Subsequent systematic searches were conducted in January 2015 and included terms for all antipsychotic medications and for all types of dementia, cognitive disorders, and cognitive impairment. Searches were limited to English language articles in adult humans and to clinical trials, observational studies, meta-analyses, and systematic reviews. All searches were done for the years from 1900 through 2014. These searches yielded 1,483 articles in MEDLINE, 470 articles in PsycINFO, and 335 articles in the Cochrane database. After duplicate articles and unpublished meeting abstracts were removed, two individuals screened an additional 1,719 articles for relevance to the use of antipsychotic medications in individuals with dementia. Articles were included if they were randomized controlled trials that related to antipsychotic treatment of behavioral and psychological symptoms of dementia (BPSD). Because the AHRQ review only incorporated studies related to SGAs, the authors did not include randomized trials that only studied first-generation antipsychotics (FGAs). The authors also excluded post-hoc analyses of pooled data and randomized trials that addressed acute use of intramuscular antipsychotic agents for the treatment of agitation. Observational studies, including administrative database studies, were included if they had a sample size of at least 500 individuals and addressed antipsychotic treatment of BPSD or harms of antipsychotic treatment in geriatric populations with or without dementia.
Results of this second search included all relevant articles that had been identified in the AHRQ review or in the initial search. Overall, 45 randomized controlled trials and 52 observational studies met the above criteria and were included in the guideline. An additional 4 studies appeared to meet these criteria upon screening the article title, but no abstracts were available and the full article could not be located. An additional 382 articles were related to dementia and antipsychotic treatment but did not meet the criteria noted above. Of these, 46 were meta-analyses or post-hoc analyses of pooled data and 13 were randomized controlled trials that only included an FGA. The remaining articles included 359 that were related to antipsychotic treatment but not dementia, 317 related to dementia but not antipsychotic treatment, and 560 that were unrelated to either dementia or antipsychotic treatment.

Number of Source Documents

Overall, 45 randomized controlled trials and 52 observational studies met the inclusion criteria and were included in the guideline. See the "Description of Methods Used to Collect/Select the Evidence" above for additional information as well as the supplemental data (see the "Availability of Companion Documents" field) for a flow chart on the article selection.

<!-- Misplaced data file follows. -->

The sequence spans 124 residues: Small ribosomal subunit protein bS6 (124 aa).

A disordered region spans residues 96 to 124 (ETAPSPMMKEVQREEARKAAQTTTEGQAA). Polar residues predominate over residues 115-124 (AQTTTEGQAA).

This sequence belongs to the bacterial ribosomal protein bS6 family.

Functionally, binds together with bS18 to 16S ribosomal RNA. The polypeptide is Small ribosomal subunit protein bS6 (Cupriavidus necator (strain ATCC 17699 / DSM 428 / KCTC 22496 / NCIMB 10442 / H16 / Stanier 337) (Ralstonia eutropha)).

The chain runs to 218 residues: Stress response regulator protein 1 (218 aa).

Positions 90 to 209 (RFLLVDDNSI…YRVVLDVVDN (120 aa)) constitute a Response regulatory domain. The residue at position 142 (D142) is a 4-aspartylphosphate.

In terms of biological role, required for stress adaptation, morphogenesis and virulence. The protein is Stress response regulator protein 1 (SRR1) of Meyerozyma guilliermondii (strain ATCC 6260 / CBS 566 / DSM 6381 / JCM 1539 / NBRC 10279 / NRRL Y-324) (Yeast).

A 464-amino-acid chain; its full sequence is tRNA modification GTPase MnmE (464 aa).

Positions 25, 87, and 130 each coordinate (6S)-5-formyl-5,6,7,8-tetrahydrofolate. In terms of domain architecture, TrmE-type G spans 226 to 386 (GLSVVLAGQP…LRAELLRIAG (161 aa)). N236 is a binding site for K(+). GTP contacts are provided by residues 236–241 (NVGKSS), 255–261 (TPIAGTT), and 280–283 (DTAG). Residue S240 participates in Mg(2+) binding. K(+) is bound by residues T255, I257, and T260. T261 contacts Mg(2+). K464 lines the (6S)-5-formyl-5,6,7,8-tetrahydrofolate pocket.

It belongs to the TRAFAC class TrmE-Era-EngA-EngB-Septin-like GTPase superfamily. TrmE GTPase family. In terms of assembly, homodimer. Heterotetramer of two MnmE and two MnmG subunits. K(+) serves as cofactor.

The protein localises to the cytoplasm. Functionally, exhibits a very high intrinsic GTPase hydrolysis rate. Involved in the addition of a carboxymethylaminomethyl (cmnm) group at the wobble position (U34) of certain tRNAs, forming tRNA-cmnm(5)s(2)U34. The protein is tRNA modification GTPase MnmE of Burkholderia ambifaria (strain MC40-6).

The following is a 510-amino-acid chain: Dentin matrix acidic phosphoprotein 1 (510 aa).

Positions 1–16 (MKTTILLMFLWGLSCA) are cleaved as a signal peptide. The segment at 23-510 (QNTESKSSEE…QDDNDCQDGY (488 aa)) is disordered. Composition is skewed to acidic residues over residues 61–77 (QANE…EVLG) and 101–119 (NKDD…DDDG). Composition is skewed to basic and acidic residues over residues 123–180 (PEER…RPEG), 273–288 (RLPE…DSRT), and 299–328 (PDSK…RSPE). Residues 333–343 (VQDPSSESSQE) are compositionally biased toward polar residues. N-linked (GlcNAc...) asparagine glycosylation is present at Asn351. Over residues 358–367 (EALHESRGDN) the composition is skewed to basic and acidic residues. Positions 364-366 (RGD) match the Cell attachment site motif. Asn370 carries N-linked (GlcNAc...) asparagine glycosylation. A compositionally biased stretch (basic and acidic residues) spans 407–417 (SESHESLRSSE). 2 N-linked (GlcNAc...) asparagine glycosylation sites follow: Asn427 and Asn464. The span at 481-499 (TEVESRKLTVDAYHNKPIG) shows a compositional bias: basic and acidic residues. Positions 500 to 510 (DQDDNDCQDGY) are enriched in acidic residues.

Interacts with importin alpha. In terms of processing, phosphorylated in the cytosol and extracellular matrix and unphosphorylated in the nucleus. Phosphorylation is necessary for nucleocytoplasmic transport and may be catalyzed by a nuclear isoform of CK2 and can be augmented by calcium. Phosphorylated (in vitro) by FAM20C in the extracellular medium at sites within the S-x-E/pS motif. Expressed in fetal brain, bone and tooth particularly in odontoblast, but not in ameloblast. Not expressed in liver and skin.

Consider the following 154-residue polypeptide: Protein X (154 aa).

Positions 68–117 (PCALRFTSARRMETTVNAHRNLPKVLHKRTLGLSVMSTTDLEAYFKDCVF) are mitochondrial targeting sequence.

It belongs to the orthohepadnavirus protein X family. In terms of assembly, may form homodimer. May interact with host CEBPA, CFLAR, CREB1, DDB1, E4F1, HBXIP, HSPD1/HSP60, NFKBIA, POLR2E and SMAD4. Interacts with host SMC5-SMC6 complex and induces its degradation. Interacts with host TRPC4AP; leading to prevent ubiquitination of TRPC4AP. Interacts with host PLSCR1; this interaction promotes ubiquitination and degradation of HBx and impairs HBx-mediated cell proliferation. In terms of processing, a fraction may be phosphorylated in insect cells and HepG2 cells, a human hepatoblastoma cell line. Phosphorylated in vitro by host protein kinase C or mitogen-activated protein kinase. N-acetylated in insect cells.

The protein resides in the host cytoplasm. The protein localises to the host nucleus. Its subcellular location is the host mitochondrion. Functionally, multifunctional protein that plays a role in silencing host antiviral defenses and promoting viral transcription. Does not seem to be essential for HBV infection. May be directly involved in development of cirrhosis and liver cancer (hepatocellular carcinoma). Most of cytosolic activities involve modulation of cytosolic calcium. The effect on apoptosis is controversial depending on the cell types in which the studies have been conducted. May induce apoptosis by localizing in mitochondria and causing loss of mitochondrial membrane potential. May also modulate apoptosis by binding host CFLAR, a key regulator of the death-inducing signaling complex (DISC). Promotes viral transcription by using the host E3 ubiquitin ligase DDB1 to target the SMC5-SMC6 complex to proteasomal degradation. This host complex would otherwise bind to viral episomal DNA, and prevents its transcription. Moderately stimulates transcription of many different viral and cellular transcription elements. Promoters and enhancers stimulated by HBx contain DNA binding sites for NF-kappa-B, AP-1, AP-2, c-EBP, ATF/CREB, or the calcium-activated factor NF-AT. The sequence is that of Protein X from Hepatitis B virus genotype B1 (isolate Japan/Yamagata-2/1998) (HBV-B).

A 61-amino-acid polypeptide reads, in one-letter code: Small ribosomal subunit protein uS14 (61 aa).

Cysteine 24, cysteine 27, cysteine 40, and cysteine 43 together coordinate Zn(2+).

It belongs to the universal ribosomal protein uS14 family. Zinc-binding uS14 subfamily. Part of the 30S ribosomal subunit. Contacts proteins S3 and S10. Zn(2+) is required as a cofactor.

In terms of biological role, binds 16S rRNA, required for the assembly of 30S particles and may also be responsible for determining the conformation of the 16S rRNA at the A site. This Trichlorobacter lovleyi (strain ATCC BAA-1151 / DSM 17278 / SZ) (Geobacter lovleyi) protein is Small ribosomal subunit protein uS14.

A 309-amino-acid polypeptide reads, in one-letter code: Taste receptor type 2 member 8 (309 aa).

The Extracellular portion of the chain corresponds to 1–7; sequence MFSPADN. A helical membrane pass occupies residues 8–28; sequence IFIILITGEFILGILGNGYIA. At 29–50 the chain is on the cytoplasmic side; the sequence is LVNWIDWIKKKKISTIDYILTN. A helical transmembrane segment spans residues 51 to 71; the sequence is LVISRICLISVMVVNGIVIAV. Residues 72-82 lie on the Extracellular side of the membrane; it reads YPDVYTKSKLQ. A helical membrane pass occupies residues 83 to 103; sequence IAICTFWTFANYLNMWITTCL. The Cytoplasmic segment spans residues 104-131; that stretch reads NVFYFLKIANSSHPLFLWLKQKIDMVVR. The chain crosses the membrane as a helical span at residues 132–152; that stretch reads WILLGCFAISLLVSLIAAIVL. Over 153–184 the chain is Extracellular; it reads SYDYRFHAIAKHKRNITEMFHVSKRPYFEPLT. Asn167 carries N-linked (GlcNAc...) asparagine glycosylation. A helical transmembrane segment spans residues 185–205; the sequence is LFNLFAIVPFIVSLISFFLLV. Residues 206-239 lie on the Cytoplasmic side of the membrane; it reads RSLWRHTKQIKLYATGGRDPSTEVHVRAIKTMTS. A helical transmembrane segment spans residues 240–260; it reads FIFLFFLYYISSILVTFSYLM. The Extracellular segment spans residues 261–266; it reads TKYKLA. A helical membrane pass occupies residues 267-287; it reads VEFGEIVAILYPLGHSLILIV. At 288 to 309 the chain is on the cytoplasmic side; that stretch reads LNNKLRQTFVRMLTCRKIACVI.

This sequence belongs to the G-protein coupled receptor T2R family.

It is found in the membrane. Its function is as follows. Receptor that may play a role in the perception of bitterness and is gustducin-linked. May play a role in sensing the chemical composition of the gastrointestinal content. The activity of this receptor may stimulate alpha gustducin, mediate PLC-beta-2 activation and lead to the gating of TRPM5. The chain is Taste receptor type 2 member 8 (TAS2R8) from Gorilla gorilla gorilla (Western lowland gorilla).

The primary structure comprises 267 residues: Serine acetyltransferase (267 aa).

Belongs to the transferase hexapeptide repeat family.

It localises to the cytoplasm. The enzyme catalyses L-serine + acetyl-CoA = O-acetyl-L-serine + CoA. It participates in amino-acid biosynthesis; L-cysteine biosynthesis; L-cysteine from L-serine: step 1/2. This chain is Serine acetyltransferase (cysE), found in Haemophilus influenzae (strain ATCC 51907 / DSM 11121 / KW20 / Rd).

Methods Used to Assess the Quality and Strength of the Evidence

Weighting According to a Rating Scheme (Scheme Given)

Rating Scheme for the Strength of the Evidence

Rating the Strength of Supporting Research Evidence
High (denoted by the letter A) = High confidence that the evidence reflects the true effect. Further research is very unlikely to change confidence in the estimate of effect.
Moderate (denoted by the letter B) = Moderate confidence that the evidence reflects the true effect. Further research may change confidence in the estimate of effect and may change the estimate.
Low (denoted by the letter C) = Low confidence that the evidence reflects the true effect. Further research is likely to change confidence in the estimate of effect and is likely to change the estimate.

Methods Used to Analyze the Evidence

Review of Published Meta-Analyses
Systematic Review with Evidence Tables

Description of the Methods Used to Analyze the Evidence

"Strength of supporting research evidence" describes the level of confidence that findings from scientific observation and testing of an effect of an intervention reflect the true effect. Confidence is enhanced by factors such as rigorous study design and minimal potential for study bias. Three ratings are used: high, moderate, and low (see the "Rating Scheme for the Strength of the Evidence" field).
Ratings are determined by the Systematic Review Group, after assessment of available clinical trials across four primary domains: risk of bias, consistency of findings across studies, directness of the effect on a specific health outcome, and precision of the estimate of effect.

Methods Used to Formulate the Recommendations

Expert Consensus (Delphi)

Description of Methods Used to Formulate the Recommendations

This guideline was developed using a process intended to meet standards of the Institute of Medicine (2011). The process is fully described in a document available on the American Psychiatric Association (APA) Web site External Web Site Policy (see also the "Availability of Companion Documents" field).
Guideline Writing Group Composition
The Guideline Writing Group was initially composed of eight psychiatrists with general research and clinical expertise. To achieve a multidisciplinary group, some experts from other disciplines (i.e., nursing, neurology, and geriatrics) were added to the group. In addition, individuals nominated as experts on the topic were surveyed, as described under the section "Expert Opinion Survey Data: Results" in Appendix B of the original guideline document. The Guideline Writing Group was diverse and balanced with respect to its members' expertise as well as other characteristics, such as geographical location and demographic background. Methodological expertise (i.e., with respect to appraisal of strength of research evidence) was provided by the Systematic Review Group. The Alzheimer's Association was involved in reviewing the draft and provided perspective from patients, families, and other care partners.